Defensively, they would switch everything, Taking away the Warriors’ space when coming around screens. It’s harder to hit Curry coming off a pin-down when the screener’s man is jumping out to cover Curry in the passing lane. You know how often players say “Just take what the defense gives you?”

The defense gives isolations. If you switch, you get one on one coverage. Now, the Rockets have mixed this in at times, but for the most part it’s one on one.

For whatever reason, the Warriors haven’t fought against this, continuing to try to challenge with back cuts off screens or post-ups passing to cutters.

Instead they’ve just given the ball to Kevin Durant and, well, this:

Durant has scored well on these ISO and post-up possessions — 55 points on 60 possessions, which is efficient for how tough those shots are. But there’s a drag effect where Durant becomes tired, and it takes away from the rest of the offense. Here are his ISO and post-up numbers by game.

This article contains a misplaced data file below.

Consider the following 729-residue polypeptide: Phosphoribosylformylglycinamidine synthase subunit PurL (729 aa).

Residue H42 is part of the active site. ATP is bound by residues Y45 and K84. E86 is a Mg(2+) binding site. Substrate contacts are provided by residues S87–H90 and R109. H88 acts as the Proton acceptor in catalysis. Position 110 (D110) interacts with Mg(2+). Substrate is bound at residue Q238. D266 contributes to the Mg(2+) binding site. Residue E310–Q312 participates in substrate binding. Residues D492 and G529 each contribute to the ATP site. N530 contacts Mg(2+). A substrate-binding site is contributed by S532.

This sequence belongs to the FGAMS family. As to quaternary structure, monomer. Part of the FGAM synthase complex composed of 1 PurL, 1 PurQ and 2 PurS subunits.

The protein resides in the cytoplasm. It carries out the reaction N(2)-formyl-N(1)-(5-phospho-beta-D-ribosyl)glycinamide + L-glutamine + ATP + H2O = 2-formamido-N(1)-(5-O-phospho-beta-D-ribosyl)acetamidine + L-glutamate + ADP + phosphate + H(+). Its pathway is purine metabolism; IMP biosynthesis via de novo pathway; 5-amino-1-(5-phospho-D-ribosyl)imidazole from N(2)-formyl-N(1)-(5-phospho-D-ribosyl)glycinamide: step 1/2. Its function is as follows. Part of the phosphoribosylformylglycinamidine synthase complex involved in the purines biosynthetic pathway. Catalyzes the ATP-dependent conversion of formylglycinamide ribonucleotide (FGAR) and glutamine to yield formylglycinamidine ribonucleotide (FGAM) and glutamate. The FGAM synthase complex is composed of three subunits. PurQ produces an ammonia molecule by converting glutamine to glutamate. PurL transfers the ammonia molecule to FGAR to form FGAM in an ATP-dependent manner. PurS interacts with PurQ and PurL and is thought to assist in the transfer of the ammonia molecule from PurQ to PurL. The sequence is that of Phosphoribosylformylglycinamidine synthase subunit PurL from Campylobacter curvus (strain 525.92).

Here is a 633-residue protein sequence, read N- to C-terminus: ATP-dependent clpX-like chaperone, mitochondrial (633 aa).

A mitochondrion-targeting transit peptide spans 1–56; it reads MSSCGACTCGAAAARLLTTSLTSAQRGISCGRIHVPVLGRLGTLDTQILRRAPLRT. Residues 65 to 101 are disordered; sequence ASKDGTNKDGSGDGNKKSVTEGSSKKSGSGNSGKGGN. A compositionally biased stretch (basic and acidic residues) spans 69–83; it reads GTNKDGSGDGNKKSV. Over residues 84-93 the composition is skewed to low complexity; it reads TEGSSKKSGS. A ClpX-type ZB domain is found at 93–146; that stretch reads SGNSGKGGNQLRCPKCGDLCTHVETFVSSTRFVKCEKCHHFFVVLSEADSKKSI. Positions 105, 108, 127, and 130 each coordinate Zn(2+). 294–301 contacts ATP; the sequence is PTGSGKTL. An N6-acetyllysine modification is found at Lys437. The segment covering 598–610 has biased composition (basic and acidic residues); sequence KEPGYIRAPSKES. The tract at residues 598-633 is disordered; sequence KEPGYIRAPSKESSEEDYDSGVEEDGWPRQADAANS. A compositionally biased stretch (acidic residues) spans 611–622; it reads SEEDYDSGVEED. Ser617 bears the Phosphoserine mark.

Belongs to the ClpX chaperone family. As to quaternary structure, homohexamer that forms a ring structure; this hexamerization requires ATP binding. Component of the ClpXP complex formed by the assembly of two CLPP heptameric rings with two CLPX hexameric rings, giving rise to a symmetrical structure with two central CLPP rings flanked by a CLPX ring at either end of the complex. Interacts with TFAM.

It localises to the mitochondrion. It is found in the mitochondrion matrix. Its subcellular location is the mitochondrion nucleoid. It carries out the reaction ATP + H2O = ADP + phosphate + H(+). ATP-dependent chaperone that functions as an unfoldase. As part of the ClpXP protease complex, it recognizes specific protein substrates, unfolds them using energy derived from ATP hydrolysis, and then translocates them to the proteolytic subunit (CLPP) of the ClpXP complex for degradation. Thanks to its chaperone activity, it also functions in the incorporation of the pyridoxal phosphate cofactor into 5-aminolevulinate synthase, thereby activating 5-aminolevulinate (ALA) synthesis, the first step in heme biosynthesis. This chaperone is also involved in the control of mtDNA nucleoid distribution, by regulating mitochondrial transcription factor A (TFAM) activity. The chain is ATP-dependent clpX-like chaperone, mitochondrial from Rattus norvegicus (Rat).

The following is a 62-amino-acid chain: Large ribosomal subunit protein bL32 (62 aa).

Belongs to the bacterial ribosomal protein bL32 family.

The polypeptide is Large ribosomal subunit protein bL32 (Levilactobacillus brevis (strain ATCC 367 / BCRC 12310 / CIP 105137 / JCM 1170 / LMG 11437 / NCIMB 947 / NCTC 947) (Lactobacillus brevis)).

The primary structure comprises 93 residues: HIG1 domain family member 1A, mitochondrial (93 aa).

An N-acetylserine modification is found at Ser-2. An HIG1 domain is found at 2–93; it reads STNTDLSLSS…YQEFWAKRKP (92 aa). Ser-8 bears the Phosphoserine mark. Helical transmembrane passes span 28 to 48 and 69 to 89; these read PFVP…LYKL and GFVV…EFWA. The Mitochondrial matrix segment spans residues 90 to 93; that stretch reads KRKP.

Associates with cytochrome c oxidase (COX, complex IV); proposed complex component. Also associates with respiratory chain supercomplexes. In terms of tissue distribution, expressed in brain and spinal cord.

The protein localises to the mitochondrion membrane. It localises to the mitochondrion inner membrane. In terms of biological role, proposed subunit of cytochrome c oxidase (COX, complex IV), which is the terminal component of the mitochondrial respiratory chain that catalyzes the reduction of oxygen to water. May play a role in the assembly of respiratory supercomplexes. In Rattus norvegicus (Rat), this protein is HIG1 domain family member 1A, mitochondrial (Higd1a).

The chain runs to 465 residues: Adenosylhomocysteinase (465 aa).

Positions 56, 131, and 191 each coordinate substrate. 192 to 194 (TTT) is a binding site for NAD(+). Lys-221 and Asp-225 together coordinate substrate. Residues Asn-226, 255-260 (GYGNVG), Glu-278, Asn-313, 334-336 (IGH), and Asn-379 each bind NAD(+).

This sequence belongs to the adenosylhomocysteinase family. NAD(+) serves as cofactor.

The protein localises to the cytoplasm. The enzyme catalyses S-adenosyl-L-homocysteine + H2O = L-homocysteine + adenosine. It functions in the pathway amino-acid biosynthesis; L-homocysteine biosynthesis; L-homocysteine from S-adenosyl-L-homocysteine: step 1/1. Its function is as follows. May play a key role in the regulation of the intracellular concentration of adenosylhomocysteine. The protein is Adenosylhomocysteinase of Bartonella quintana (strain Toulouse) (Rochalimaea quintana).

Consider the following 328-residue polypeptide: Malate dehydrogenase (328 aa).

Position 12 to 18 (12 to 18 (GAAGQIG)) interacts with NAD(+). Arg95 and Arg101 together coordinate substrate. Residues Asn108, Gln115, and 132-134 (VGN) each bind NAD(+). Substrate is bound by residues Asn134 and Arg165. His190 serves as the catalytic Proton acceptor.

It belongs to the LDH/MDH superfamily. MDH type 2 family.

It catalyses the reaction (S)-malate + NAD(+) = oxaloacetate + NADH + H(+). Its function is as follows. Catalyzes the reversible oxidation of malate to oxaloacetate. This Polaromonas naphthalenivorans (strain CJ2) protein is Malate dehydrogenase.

• Game 1: 18 ISO’s and Post-ups | 14 points, 4-of-11 shooting
  • Game 2: 13 ISO’s and Post-ups | 13 points, 6-of-12 shooting
  • Game 3: 18 ISO’s and Post-Ups (14 isolations) | 18 points, 6-of-16 shooting
  • Game 4: 7 ISO’s and Post-ups | 8 points, 4-of-6 shooting
  • Game 5: 6 ISO’s and Post-ups | 6 points, 3-of-6 shooting (missed fourth quarter with injury)

Note that the two most impressive Warriors victories came in Game 2 and 5, with fewer of those possessions. You can point to Game 4 where he had the second-fewest, but that was a product of the Dubs running pick-and-roll  instead letting Durant of attack his man one-on-one:

There’s also a cumulative exhaustion for Durant and by contrast, a disengagement from the Warriors. The Warriors passed just twice in the halfcourt offense on their first seven fourth quarter possessions in Game 3. Durant cooked everyone. But it takes the rest of the offense out of rhythm.